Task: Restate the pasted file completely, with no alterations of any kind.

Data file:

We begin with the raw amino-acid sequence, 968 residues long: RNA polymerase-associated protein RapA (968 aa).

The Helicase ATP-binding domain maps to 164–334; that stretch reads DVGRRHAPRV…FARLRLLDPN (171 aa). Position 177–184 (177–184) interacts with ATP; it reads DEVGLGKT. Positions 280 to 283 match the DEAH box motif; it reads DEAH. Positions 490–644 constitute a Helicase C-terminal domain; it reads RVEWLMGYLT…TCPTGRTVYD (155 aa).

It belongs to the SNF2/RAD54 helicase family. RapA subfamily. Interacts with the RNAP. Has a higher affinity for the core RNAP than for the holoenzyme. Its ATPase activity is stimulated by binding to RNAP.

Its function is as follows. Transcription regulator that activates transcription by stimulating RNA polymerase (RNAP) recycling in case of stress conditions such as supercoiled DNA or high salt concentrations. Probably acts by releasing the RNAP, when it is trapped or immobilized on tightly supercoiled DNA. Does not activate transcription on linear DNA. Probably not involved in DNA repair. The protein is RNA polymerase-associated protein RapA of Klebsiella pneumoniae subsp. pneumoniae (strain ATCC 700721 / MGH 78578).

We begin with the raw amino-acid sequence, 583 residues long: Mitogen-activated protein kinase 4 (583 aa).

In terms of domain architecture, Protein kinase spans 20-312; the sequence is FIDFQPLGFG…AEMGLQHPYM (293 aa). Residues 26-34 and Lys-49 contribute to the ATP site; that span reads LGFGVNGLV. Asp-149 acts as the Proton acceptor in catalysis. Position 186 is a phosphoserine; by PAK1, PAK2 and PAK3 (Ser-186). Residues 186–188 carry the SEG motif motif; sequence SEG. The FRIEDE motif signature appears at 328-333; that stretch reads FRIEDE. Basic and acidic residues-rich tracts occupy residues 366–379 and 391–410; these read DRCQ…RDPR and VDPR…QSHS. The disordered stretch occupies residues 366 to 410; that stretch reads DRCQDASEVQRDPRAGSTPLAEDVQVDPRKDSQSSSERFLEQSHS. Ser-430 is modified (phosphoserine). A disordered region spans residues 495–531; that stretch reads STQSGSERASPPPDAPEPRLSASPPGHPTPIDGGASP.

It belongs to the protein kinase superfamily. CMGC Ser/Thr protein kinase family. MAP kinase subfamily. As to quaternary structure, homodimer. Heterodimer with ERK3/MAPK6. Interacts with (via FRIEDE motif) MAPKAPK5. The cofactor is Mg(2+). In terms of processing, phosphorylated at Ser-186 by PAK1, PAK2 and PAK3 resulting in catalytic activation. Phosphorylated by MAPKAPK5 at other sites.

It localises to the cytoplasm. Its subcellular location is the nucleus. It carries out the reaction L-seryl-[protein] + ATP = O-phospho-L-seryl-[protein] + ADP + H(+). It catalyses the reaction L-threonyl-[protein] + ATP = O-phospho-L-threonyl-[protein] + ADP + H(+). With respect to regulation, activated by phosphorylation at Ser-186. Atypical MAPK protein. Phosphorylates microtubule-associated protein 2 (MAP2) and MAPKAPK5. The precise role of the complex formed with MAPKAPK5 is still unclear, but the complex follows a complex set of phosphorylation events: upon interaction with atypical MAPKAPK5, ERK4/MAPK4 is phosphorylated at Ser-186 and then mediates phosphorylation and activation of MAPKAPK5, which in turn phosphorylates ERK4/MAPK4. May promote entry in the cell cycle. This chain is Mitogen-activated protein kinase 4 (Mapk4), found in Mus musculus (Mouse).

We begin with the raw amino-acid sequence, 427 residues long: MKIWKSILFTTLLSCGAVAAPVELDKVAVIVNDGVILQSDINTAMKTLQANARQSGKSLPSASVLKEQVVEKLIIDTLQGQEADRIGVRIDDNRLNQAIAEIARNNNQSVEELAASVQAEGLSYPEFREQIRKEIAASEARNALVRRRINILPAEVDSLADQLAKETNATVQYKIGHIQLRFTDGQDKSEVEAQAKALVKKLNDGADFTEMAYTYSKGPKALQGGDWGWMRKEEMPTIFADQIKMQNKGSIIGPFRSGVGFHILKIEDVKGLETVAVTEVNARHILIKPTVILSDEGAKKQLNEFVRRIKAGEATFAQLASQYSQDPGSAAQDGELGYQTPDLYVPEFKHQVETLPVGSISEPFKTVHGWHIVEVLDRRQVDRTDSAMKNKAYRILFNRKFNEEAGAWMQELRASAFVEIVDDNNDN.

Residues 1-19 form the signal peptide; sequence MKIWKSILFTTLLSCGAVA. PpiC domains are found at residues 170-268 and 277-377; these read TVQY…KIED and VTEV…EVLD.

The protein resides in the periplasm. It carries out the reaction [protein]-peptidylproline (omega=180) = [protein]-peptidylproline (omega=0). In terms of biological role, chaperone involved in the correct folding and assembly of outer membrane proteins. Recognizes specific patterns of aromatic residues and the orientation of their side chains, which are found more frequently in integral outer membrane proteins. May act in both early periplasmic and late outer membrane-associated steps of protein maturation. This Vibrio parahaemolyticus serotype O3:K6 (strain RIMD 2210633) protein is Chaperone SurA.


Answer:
We begin with the raw amino-acid sequence, 968 residues long: RNA polymerase-associated protein RapA (968 aa).

The Helicase ATP-binding domain maps to 164–334; that stretch reads DVGRRHAPRV…FARLRLLDPN (171 aa). Position 177–184 (177–184) interacts with ATP; it reads DEVGLGKT. Positions 280 to 283 match the DEAH box motif; it reads DEAH. Positions 490–644 constitute a Helicase C-terminal domain; it reads RVEWLMGYLT…TCPTGRTVYD (155 aa).

It belongs to the SNF2/RAD54 helicase family. RapA subfamily. Interacts with the RNAP. Has a higher affinity for the core RNAP than for the holoenzyme. Its ATPase activity is stimulated by binding to RNAP.

Its function is as follows. Transcription regulator that activates transcription by stimulating RNA polymerase (RNAP) recycling in case of stress conditions such as supercoiled DNA or high salt concentrations. Probably acts by releasing the RNAP, when it is trapped or immobilized on tightly supercoiled DNA. Does not activate transcription on linear DNA. Probably not involved in DNA repair. The protein is RNA polymerase-associated protein RapA of Klebsiella pneumoniae subsp. pneumoniae (strain ATCC 700721 / MGH 78578).

We begin with the raw amino-acid sequence, 583 residues long: Mitogen-activated protein kinase 4 (583 aa).

In terms of domain architecture, Protein kinase spans 20-312; the sequence is FIDFQPLGFG…AEMGLQHPYM (293 aa). Residues 26-34 and Lys-49 contribute to the ATP site; that span reads LGFGVNGLV. Asp-149 acts as the Proton acceptor in catalysis. Position 186 is a phosphoserine; by PAK1, PAK2 and PAK3 (Ser-186). Residues 186–188 carry the SEG motif motif; sequence SEG. The FRIEDE motif signature appears at 328-333; that stretch reads FRIEDE. Basic and acidic residues-rich tracts occupy residues 366–379 and 391–410; these read DRCQ…RDPR and VDPR…QSHS. The disordered stretch occupies residues 366 to 410; that stretch reads DRCQDASEVQRDPRAGSTPLAEDVQVDPRKDSQSSSERFLEQSHS. Ser-430 is modified (phosphoserine). A disordered region spans residues 495–531; that stretch reads STQSGSERASPPPDAPEPRLSASPPGHPTPIDGGASP.

It belongs to the protein kinase superfamily. CMGC Ser/Thr protein kinase family. MAP kinase subfamily. As to quaternary structure, homodimer. Heterodimer with ERK3/MAPK6. Interacts with (via FRIEDE motif) MAPKAPK5. The cofactor is Mg(2+). In terms of processing, phosphorylated at Ser-186 by PAK1, PAK2 and PAK3 resulting in catalytic activation. Phosphorylated by MAPKAPK5 at other sites.

It localises to the cytoplasm. Its subcellular location is the nucleus. It carries out the reaction L-seryl-[protein] + ATP = O-phospho-L-seryl-[protein] + ADP + H(+). It catalyses the reaction L-threonyl-[protein] + ATP = O-phospho-L-threonyl-[protein] + ADP + H(+). With respect to regulation, activated by phosphorylation at Ser-186. Atypical MAPK protein. Phosphorylates microtubule-associated protein 2 (MAP2) and MAPKAPK5. The precise role of the complex formed with MAPKAPK5 is still unclear, but the complex follows a complex set of phosphorylation events: upon interaction with atypical MAPKAPK5, ERK4/MAPK4 is phosphorylated at Ser-186 and then mediates phosphorylation and activation of MAPKAPK5, which in turn phosphorylates ERK4/MAPK4. May promote entry in the cell cycle. This chain is Mitogen-activated protein kinase 4 (Mapk4), found in Mus musculus (Mouse).

We begin with the raw amino-acid sequence, 427 residues long: MKIWKSILFTTLLSCGAVAAPVELDKVAVIVNDGVILQSDINTAMKTLQANARQSGKSLPSASVLKEQVVEKLIIDTLQGQEADRIGVRIDDNRLNQAIAEIARNNNQSVEELAASVQAEGLSYPEFREQIRKEIAASEARNALVRRRINILPAEVDSLADQLAKETNATVQYKIGHIQLRFTDGQDKSEVEAQAKALVKKLNDGADFTEMAYTYSKGPKALQGGDWGWMRKEEMPTIFADQIKMQNKGSIIGPFRSGVGFHILKIEDVKGLETVAVTEVNARHILIKPTVILSDEGAKKQLNEFVRRIKAGEATFAQLASQYSQDPGSAAQDGELGYQTPDLYVPEFKHQVETLPVGSISEPFKTVHGWHIVEVLDRRQVDRTDSAMKNKAYRILFNRKFNEEAGAWMQELRASAFVEIVDDNNDN.

Residues 1-19 form the signal peptide; sequence MKIWKSILFTTLLSCGAVA. PpiC domains are found at residues 170-268 and 277-377; these read TVQY…KIED and VTEV…EVLD.

The protein resides in the periplasm. It carries out the reaction [protein]-peptidylproline (omega=180) = [protein]-peptidylproline (omega=0). In terms of biological role, chaperone involved in the correct folding and assembly of outer membrane proteins. Recognizes specific patterns of aromatic residues and the orientation of their side chains, which are found more frequently in integral outer membrane proteins. May act in both early periplasmic and late outer membrane-associated steps of protein maturation. This Vibrio parahaemolyticus serotype O3:K6 (strain RIMD 2210633) protein is Chaperone SurA.